Abortion is of overriding concern because it negates two of our most fundamental moral imperatives: respect for innocent life, and preferential concern for the weak and defenseless.
US Bishop's Resolution on Abortion (1989)
The Church teaches that every human being has the rights of a person from the moment of conception.  Every innocent person has an "inalienable right to life."  The killing of an innocent human being is "always morally evil and can never be licit either as an end in itself or as a means to a good end."  For this reason formal cooperation in abortion is always a grave crime against human life. 
For many women the decision to have an abortion is difficult and painful. Some mothers may obtain an abortion in order to protect "certain important values" such as her health or the living standard of her family. Some even believe that the the child's living conditions would be such that it would be better for the child not to be born. "Nevertheless, these reasons and others like them, however serious and tragic, can never justify the deliberate killing of an innocent human being." 
What about cases of rape or incest?
Rape is an intrinsically evil act. It is a crime against justice and charity. Rape of a child by a parent is graver still.  Nonetheless, a child that is the result of such a crime does not bear the guilt of his parent. As the child conceived out of rape and incest is still an innocent life, procured abortion remains a grave crime.
The Church does not dismiss the difficulties that women face when they are in such tragic situations. Rather it emphasizes that "[E]ven in the most difficult circumstances human freedom is capable of extraordinary acts of sacrifice and solidarity to welcome the life of a new human being." 
Comfort for Women Who Have Had Abortions
In his encyclical Evangelium Vitae John Paul II addressed women who have had abortions:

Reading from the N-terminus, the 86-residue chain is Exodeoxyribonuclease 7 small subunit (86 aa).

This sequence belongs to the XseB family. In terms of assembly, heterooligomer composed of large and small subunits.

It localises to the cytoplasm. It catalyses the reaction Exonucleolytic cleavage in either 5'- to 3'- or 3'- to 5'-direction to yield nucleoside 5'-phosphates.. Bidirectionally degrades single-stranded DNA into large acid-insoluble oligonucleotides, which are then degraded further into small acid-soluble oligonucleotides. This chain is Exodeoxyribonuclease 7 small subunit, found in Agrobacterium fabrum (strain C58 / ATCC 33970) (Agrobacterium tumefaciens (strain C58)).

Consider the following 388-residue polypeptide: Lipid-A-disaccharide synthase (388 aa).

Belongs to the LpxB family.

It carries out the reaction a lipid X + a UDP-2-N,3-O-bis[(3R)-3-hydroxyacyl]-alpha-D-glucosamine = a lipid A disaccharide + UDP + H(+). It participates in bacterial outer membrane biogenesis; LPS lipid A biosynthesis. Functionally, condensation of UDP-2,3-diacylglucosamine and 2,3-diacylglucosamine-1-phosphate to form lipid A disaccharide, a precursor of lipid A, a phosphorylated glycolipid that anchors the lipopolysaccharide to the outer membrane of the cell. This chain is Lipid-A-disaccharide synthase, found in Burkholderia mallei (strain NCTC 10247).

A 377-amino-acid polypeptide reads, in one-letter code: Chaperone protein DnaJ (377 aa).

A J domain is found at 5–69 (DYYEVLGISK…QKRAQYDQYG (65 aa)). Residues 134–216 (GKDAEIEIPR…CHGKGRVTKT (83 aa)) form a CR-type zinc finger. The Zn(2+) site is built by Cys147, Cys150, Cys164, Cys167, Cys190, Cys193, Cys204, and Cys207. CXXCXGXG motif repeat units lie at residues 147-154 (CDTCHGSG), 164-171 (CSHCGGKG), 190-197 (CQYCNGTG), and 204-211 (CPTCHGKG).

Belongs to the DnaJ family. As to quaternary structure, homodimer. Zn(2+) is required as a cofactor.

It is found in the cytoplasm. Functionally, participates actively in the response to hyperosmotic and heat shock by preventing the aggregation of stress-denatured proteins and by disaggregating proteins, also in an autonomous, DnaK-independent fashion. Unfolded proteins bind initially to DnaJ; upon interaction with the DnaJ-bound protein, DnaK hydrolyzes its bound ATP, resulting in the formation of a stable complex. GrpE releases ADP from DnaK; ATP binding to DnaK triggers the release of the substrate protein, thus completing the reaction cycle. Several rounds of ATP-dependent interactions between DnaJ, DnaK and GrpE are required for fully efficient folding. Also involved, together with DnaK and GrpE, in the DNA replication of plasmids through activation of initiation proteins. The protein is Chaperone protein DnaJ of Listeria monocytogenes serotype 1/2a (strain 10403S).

I would now like to say a special word to women who have had an abortion. The Church is aware of the many factors which may have influenced your decision, and she does not doubt that in many cases it was a painful and even shattering decision. The wound in your heart may not yet have healed. Certainly what happened was and remains terribly wrong. But do not give in to discouragement and do not lose hope. Try rather to understand what happened and face it honestly. If you have not already done so, give yourselves over with humility and trust to repentance. The Father of mercies is ready to give you his forgiveness and his peace in the Sacrament of Reconciliation. To the same Father and his mercy you can with sure hope entrust your child. With the friendly and expert help and advice of other people, and as a result of your own painful experience, you can be among the most eloquent defenders of everyone's right to life. Through your commitment to life, whether by accepting the birth of other children or by welcoming and caring for those most in need of someone to be close to them, you will become promoters of a new way of looking at human life. 
1. CCC, 2270
2. CCC, 2273
3. Evangelium Vitae, 57
4. CCC, 2272
5. Evangelium Vitae, 58
6. CCC, 2356
7. Pope Benedict XVI, Speech to Participants at the International Congress "Oil on the Wounds: A Response to the Aftermath of Abortion and Divorce," (April 5, 2008)
6. Evangelium Vitae, 99